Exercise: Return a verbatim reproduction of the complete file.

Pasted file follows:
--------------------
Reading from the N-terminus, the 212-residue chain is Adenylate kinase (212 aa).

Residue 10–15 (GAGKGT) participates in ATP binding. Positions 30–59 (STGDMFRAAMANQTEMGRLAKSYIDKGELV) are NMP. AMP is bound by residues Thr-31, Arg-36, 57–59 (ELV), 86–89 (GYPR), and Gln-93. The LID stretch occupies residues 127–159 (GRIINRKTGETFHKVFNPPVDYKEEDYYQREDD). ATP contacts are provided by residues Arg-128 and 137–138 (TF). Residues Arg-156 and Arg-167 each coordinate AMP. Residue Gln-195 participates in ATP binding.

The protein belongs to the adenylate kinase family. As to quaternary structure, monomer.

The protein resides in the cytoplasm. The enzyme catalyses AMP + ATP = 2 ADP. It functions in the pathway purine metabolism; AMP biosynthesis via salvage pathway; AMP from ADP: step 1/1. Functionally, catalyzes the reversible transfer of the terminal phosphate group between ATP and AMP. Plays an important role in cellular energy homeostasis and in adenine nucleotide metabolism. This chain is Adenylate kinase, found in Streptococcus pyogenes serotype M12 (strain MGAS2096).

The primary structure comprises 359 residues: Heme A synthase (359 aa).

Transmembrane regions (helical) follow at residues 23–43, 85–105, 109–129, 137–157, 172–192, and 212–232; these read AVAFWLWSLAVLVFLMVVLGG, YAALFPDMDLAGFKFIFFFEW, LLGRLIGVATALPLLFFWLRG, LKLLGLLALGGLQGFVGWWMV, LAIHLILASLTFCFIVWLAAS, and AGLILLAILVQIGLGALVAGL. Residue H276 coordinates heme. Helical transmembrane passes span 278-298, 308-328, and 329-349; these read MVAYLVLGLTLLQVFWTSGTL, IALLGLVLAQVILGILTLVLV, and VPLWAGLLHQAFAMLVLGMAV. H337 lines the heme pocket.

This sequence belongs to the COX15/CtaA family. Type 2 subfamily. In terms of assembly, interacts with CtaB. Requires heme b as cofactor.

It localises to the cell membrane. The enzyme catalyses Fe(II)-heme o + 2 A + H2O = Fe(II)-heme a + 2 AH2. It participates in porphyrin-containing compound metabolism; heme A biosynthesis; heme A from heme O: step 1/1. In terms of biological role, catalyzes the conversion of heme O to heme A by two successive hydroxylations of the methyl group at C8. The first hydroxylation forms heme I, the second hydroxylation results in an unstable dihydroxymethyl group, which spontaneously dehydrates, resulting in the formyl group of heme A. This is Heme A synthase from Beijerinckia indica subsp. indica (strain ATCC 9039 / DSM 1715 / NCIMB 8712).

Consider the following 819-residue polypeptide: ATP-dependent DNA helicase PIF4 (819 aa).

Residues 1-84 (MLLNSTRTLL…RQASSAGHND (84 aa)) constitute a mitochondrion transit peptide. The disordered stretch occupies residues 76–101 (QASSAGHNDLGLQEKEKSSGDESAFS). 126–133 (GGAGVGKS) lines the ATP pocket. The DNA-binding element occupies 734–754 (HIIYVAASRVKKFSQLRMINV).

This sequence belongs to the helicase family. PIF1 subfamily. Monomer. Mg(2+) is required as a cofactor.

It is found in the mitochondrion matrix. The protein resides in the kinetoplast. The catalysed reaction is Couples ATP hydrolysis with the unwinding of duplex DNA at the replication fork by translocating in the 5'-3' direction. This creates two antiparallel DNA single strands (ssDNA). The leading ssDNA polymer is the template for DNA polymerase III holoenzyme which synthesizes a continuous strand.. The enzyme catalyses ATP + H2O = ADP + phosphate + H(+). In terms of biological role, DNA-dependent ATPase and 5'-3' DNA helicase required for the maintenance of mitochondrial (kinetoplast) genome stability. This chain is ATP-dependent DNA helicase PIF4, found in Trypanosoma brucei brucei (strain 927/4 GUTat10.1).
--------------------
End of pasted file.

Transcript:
Reading from the N-terminus, the 212-residue chain is Adenylate kinase (212 aa).

Residue 10–15 (GAGKGT) participates in ATP binding. Positions 30–59 (STGDMFRAAMANQTEMGRLAKSYIDKGELV) are NMP. AMP is bound by residues Thr-31, Arg-36, 57–59 (ELV), 86–89 (GYPR), and Gln-93. The LID stretch occupies residues 127–159 (GRIINRKTGETFHKVFNPPVDYKEEDYYQREDD). ATP contacts are provided by residues Arg-128 and 137–138 (TF). Residues Arg-156 and Arg-167 each coordinate AMP. Residue Gln-195 participates in ATP binding.

The protein belongs to the adenylate kinase family. As to quaternary structure, monomer.

The protein resides in the cytoplasm. The enzyme catalyses AMP + ATP = 2 ADP. It functions in the pathway purine metabolism; AMP biosynthesis via salvage pathway; AMP from ADP: step 1/1. Functionally, catalyzes the reversible transfer of the terminal phosphate group between ATP and AMP. Plays an important role in cellular energy homeostasis and in adenine nucleotide metabolism. This chain is Adenylate kinase, found in Streptococcus pyogenes serotype M12 (strain MGAS2096).

The primary structure comprises 359 residues: Heme A synthase (359 aa).

Transmembrane regions (helical) follow at residues 23–43, 85–105, 109–129, 137–157, 172–192, and 212–232; these read AVAFWLWSLAVLVFLMVVLGG, YAALFPDMDLAGFKFIFFFEW, LLGRLIGVATALPLLFFWLRG, LKLLGLLALGGLQGFVGWWMV, LAIHLILASLTFCFIVWLAAS, and AGLILLAILVQIGLGALVAGL. Residue H276 coordinates heme. Helical transmembrane passes span 278-298, 308-328, and 329-349; these read MVAYLVLGLTLLQVFWTSGTL, IALLGLVLAQVILGILTLVLV, and VPLWAGLLHQAFAMLVLGMAV. H337 lines the heme pocket.

This sequence belongs to the COX15/CtaA family. Type 2 subfamily. In terms of assembly, interacts with CtaB. Requires heme b as cofactor.

It localises to the cell membrane. The enzyme catalyses Fe(II)-heme o + 2 A + H2O = Fe(II)-heme a + 2 AH2. It participates in porphyrin-containing compound metabolism; heme A biosynthesis; heme A from heme O: step 1/1. In terms of biological role, catalyzes the conversion of heme O to heme A by two successive hydroxylations of the methyl group at C8. The first hydroxylation forms heme I, the second hydroxylation results in an unstable dihydroxymethyl group, which spontaneously dehydrates, resulting in the formyl group of heme A. This is Heme A synthase from Beijerinckia indica subsp. indica (strain ATCC 9039 / DSM 1715 / NCIMB 8712).

Consider the following 819-residue polypeptide: ATP-dependent DNA helicase PIF4 (819 aa).

Residues 1-84 (MLLNSTRTLL…RQASSAGHND (84 aa)) constitute a mitochondrion transit peptide. The disordered stretch occupies residues 76–101 (QASSAGHNDLGLQEKEKSSGDESAFS). 126–133 (GGAGVGKS) lines the ATP pocket. The DNA-binding element occupies 734–754 (HIIYVAASRVKKFSQLRMINV).

This sequence belongs to the helicase family. PIF1 subfamily. Monomer. Mg(2+) is required as a cofactor.

It is found in the mitochondrion matrix. The protein resides in the kinetoplast. The catalysed reaction is Couples ATP hydrolysis with the unwinding of duplex DNA at the replication fork by translocating in the 5'-3' direction. This creates two antiparallel DNA single strands (ssDNA). The leading ssDNA polymer is the template for DNA polymerase III holoenzyme which synthesizes a continuous strand.. The enzyme catalyses ATP + H2O = ADP + phosphate + H(+). In terms of biological role, DNA-dependent ATPase and 5'-3' DNA helicase required for the maintenance of mitochondrial (kinetoplast) genome stability. This chain is ATP-dependent DNA helicase PIF4, found in Trypanosoma brucei brucei (strain 927/4 GUTat10.1).